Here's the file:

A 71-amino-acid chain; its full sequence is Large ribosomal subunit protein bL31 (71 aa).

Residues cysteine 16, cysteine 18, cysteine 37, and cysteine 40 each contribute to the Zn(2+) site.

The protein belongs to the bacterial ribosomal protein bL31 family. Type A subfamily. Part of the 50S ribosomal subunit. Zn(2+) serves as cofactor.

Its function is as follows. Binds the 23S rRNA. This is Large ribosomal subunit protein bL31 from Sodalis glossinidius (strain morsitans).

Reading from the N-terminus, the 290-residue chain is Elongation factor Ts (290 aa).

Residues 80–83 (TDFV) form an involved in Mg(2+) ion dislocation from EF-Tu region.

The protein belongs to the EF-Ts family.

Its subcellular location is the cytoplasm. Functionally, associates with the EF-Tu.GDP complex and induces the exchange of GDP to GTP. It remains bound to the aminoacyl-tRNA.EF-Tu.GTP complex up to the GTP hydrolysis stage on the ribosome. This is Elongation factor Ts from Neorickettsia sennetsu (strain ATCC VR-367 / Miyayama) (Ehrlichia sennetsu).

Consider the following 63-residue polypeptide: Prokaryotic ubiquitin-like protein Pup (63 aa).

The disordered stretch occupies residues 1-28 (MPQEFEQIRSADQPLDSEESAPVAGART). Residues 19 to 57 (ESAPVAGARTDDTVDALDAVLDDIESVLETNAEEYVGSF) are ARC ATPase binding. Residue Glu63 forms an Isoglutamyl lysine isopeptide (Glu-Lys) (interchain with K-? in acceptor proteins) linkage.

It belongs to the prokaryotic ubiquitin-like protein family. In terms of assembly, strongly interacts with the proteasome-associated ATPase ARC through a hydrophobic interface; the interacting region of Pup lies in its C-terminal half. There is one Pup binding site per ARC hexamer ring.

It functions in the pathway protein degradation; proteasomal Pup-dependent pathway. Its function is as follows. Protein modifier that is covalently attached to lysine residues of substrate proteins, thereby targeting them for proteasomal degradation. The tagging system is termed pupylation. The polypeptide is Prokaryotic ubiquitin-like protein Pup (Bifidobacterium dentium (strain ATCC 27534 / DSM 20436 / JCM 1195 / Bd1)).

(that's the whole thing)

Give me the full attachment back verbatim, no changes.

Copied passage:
A 71-amino-acid chain; its full sequence is Large ribosomal subunit protein bL31 (71 aa).

Residues cysteine 16, cysteine 18, cysteine 37, and cysteine 40 each contribute to the Zn(2+) site.

The protein belongs to the bacterial ribosomal protein bL31 family. Type A subfamily. Part of the 50S ribosomal subunit. Zn(2+) serves as cofactor.

Its function is as follows. Binds the 23S rRNA. This is Large ribosomal subunit protein bL31 from Sodalis glossinidius (strain morsitans).

Reading from the N-terminus, the 290-residue chain is Elongation factor Ts (290 aa).

Residues 80–83 (TDFV) form an involved in Mg(2+) ion dislocation from EF-Tu region.

The protein belongs to the EF-Ts family.

Its subcellular location is the cytoplasm. Functionally, associates with the EF-Tu.GDP complex and induces the exchange of GDP to GTP. It remains bound to the aminoacyl-tRNA.EF-Tu.GTP complex up to the GTP hydrolysis stage on the ribosome. This is Elongation factor Ts from Neorickettsia sennetsu (strain ATCC VR-367 / Miyayama) (Ehrlichia sennetsu).

Consider the following 63-residue polypeptide: Prokaryotic ubiquitin-like protein Pup (63 aa).

The disordered stretch occupies residues 1-28 (MPQEFEQIRSADQPLDSEESAPVAGART). Residues 19 to 57 (ESAPVAGARTDDTVDALDAVLDDIESVLETNAEEYVGSF) are ARC ATPase binding. Residue Glu63 forms an Isoglutamyl lysine isopeptide (Glu-Lys) (interchain with K-? in acceptor proteins) linkage.

It belongs to the prokaryotic ubiquitin-like protein family. In terms of assembly, strongly interacts with the proteasome-associated ATPase ARC through a hydrophobic interface; the interacting region of Pup lies in its C-terminal half. There is one Pup binding site per ARC hexamer ring.

It functions in the pathway protein degradation; proteasomal Pup-dependent pathway. Its function is as follows. Protein modifier that is covalently attached to lysine residues of substrate proteins, thereby targeting them for proteasomal degradation. The tagging system is termed pupylation. The polypeptide is Prokaryotic ubiquitin-like protein Pup (Bifidobacterium dentium (strain ATCC 27534 / DSM 20436 / JCM 1195 / Bd1)).